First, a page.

At a regular meeting on February 15, the Nuclear Regulation Authority (NRA) of Japan decided to establish a working team to address safety regulation of aging nuclear power plants (NPPs).
Since last autumn, the NRA has been discussing the design of a new system of safety regulation for aging NPPs, looking ahead to deliberations by the Agency for Natural Resources and Energy (ANRE) under the Ministry of Economy, Trade and Industry (METI) on revisions to NPP operating lifetimes. At an extraordinary meeting on February 13, it decided both on an outline of a system and on draft revisions to a related bill.
The proposed new system, regardless of provisions for operating lifetimes, will require a nuclear operator to issue a “long-term facility management plan” (tentative name) at the 30th year of a particular NPP’s operation and every ten years thereafter, and to pass a safety examination.
The plan will cover the management of the deterioration of important safety-related equipment. Without those approvals, the operating lifetimes will not be extended.
ANRE, meanwhile, at the end of last year, showed its thinking in this way: “Additional extensions could be recognized as limited ones—that is, where NPPs have been suspended due to reasons operators could not foresee, including changes to legal requirements in the wake of the giant earthquake of March 2011—just as in the current system, with its 40-year limit on NPP operation and extensions on a one-off basis of up to 20 years.” This is the so-called “stop-the-clock” system.
The new task team to be established by the NRA will be composed primarily of Commissioner SUGIYAMA Tomoyuki, responsible for examinations of NPPs, and staff from the NRA Secretariat. A working schedule has not been released, but deliberations, including hearings with nuclear operators, will basically be open to the public.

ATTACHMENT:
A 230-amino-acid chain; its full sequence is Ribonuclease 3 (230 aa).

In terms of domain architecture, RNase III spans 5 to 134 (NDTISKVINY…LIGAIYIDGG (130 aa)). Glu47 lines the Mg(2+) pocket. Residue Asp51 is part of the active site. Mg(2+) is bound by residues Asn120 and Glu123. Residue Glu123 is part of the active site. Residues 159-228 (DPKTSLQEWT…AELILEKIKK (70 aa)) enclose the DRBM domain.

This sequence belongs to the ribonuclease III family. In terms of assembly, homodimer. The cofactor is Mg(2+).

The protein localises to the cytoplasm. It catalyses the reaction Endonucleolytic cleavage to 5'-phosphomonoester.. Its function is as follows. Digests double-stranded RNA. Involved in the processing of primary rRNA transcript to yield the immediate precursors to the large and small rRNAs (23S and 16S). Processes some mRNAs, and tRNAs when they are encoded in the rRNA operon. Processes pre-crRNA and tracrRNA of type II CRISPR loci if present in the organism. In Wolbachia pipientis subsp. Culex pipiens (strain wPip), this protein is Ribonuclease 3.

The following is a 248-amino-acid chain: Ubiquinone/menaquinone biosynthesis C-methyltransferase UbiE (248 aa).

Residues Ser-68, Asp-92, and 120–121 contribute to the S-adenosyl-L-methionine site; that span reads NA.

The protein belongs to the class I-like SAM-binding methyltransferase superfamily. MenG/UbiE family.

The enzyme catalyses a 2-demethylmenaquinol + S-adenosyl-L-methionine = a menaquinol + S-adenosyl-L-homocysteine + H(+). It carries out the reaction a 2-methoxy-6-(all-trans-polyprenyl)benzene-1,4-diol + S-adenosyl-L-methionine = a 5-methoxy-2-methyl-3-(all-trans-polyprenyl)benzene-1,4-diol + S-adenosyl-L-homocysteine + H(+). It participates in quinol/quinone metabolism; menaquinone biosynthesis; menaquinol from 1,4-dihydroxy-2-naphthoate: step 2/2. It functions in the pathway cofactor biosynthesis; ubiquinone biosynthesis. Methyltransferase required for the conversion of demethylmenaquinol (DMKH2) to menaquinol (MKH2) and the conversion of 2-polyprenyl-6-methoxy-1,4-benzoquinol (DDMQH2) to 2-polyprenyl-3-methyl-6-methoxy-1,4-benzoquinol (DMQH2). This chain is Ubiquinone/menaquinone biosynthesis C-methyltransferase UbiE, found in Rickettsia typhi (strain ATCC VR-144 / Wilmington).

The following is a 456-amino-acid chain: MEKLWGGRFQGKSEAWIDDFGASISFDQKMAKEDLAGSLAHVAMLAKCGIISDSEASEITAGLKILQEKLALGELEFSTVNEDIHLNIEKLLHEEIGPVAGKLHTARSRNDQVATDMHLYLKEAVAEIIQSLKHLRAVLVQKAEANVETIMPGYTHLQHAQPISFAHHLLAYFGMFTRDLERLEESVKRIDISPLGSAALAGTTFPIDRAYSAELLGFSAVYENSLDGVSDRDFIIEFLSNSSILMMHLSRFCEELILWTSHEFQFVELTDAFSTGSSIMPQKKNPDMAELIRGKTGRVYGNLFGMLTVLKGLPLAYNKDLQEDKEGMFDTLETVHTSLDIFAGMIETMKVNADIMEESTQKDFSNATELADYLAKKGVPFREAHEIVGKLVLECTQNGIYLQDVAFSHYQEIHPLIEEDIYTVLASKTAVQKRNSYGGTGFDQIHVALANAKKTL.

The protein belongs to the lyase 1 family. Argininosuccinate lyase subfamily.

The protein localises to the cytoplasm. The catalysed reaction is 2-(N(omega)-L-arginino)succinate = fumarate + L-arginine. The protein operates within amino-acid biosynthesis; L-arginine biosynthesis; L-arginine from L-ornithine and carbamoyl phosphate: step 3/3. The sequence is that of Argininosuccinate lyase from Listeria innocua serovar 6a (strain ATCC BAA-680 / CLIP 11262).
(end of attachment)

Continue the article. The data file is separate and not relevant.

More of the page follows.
At a post-meeting press conference on February 15, marking the commencement of the team, Chairman YAMANAKA Shinsuke said, “The first thing to be identified will be which physical properties of deterioration are most important.” Regardless of operating lifetimes, he said, the team will first “come to a common recognition on the data and evaluation techniques that have been obtained up to now, and what, and to what extent, should be evaluated.” He also said that the team would try to disseminate information in an easily understood manner.
With his specialization in nuclear fuel engineering, the chairman expressed his view on evaluating NPPs during their 60 years of operation. Calling it his personal opinion, he said, “Physical properties will not change significantly between the 50th and 60th year of operation.” He then said that the team would come up with a general technical framework prior to the enactment of a related bill.
At a meeting on February 13 in discussions on the NRA’s views of operating lifetimes, Commissioner ISHIWATARI Akira, who is responsible for examinations involving earthquakes and tsunami, objected both to the decision on a new safety system and to the proposed related bill. At the subsequent meeting on February 15, he again opposed the establishment of the working team, while saying that he “would join it if necessary.”
Chairman Yamanaka said that he would continue to seek Commissioner Ishiwatari’s understanding on the new system in future technical deliberations.